May 16, 2019
As a digital marketer, you will be well aware of the perils of placing keywords into the text on your website. Too fewer keywords and Google will not make the connection between your chosen keyword and your content, generally leading to a lower rank on Google. However, too many keywords and you fall into the 'keyword stuffing' camp. This is not a place you want to be as a marketer and can lead to you (or your agency) being labelled as black hat tactic users. There is a key difference between keyword stuffing and keyword density.
But what about if you are not a marketer? What if you are a business owner who doesn't know all that much about the world of digital marketing? How do you know the difference between a great keyword density and keyword stuffing?
That's what this article is here for. In this post, we will go through the definitions of both keyword density and keyword stuffing, what is generally considered to be a good keyword density and what is considered to be keyword stuffing.
So, let's get to it.
Keyword density refers to the number of times a particular keyword appears on a given webpage or within a piece of content as a ratio or percentage of the overall word count. Sometimes, it is referred to as 'keyword frequency'. Essentially, your keyword density is a percentage (normally) of the number of times your chosen keyword appears in your chosen content. This is one of the fundamental principles of SEO as search engines need to understand what your content is about in order to place it into the correct set of search results.
Let's say you were writing a piece of content around electric cars, and you wanted your content to be found on Google when searching for 'electric cars', you would want your keyword to be electric cars. This is the keyword that you want to get into your content, whilst still ensuring your content does not sound unnatural when read, and that it still makes sense! This is the key part for Google nowadays, which I shall come onto later.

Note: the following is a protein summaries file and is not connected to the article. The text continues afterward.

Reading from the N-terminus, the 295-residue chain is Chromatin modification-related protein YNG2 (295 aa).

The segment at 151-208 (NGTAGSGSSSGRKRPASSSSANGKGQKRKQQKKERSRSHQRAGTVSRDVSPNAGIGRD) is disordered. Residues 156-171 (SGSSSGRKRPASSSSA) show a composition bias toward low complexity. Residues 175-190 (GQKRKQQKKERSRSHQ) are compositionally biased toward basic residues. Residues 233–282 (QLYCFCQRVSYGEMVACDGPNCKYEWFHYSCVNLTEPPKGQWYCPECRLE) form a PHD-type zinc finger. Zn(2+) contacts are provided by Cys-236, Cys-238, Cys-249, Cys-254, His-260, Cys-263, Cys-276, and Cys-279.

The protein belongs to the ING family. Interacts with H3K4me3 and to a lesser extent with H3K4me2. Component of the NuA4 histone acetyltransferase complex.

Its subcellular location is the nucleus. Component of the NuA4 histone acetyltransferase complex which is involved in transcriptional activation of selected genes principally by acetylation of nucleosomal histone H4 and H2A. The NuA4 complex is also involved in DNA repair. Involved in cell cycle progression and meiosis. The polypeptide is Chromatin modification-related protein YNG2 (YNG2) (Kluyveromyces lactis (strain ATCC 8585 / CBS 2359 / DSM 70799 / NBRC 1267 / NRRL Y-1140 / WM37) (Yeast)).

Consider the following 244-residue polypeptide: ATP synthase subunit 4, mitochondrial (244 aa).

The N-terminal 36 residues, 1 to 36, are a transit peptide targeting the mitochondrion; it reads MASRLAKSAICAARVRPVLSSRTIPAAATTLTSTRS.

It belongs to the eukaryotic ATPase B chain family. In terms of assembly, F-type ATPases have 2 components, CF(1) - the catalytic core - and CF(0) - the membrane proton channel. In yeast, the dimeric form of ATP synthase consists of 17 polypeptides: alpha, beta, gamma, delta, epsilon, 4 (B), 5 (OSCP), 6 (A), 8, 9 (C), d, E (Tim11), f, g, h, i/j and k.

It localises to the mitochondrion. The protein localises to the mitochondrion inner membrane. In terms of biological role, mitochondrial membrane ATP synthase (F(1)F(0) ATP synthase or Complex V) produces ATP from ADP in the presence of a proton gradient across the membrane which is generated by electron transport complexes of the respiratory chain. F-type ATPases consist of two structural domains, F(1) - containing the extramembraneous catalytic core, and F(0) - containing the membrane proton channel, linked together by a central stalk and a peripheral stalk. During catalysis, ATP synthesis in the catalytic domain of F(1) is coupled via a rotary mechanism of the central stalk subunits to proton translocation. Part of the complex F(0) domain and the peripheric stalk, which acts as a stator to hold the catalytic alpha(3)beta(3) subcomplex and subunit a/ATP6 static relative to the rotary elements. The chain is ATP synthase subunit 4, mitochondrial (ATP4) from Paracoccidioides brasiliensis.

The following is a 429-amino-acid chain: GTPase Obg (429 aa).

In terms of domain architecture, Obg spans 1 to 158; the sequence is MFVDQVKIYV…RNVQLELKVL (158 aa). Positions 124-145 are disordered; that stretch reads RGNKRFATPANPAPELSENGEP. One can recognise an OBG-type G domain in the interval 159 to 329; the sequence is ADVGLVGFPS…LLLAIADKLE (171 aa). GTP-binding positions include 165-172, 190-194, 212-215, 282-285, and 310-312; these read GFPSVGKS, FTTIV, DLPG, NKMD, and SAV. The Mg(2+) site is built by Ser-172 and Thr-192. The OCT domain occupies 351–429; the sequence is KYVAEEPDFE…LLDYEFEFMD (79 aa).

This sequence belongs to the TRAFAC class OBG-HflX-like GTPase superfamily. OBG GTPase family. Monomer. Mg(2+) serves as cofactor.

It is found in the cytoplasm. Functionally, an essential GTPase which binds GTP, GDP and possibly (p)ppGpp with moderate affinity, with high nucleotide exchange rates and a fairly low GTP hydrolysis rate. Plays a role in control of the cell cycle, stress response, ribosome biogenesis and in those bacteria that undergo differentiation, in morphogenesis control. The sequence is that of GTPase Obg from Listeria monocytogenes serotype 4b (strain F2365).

Keyword stuffing, to put it simply, is your keyword density taken too far. Generally, you are considered to be keyword stuffing when you have put so many of your keywords (and keyword variations) into your content that it no longer makes sense to the reader. Not only will this force Google into lowering your rank due to the keyword stuffing alone, but it will also force Google to lower your rank even lower due to other SEO factors such as bounce rate. We know now that Google pays a lot of attention to the experience a user is having on your website, so if a user was to click off because your content did not make sense, this will also have a negative impact on your ranking in the SERPs.
Whilst this practice is seen as unusual today, when SEO first came about around 10 years ago, this was a tactic that was widely used by SEOs who used it as an extremely quick way to get their clients ranking on the top of Google without really using any effort at all.
However, as Google's algorithm has become more advanced and is now able to spot instances of keyword stuffing, this technique has been used less and less, almost wiped out altogether. However, it is still surprisingly used by a wide number of agencies today.
As with all SEO tactics, there is no correct answer here! The trick is finding the right line between having enough keywords for Google to understand what your content is about, whilst still remaining easy enough for everyone to read. If done well, when used in conjunction with other SEO tactics, your content could quite easily reach the top of Google. We have found that the average keyword density of content that does well in Google is anywhere from 3-5%.
Of course, it all comes down to the length of content that you are putting out, and what the keyword you want to be found for is. As mentioned above, if your keyword is found plenty of times throughout your content, and the entire piece of content still makes sense to the reader, then you are good to go.
With this, we'd also suggest using LSI keywords, most SEOs already do this but for those that don't know; LSI stands for Latent Semantic Indexing. These LSI keywords are words that are directly relevant to the content you're creating. For example; if the topic is 'SEO' then an LSI keyword would be 'content marketing' or even 'SEO services'. There are a few free keyword tools that can help you such as Google trends but, you can pay for tools like Ahrefs or Nightwatch.
So, I hope this post has given you some useful information you can go away and use when you publish your next post or page on your website. The general takeaway here is to ensure you are mentioning your chosen keyword a few times within your content, but also read it through and make sure it makes sense and doesn't sound overly promotional. If you stick to this rule and use a few other SEO tactics that we have mentioned in previous blog posts, your content is sure to go far.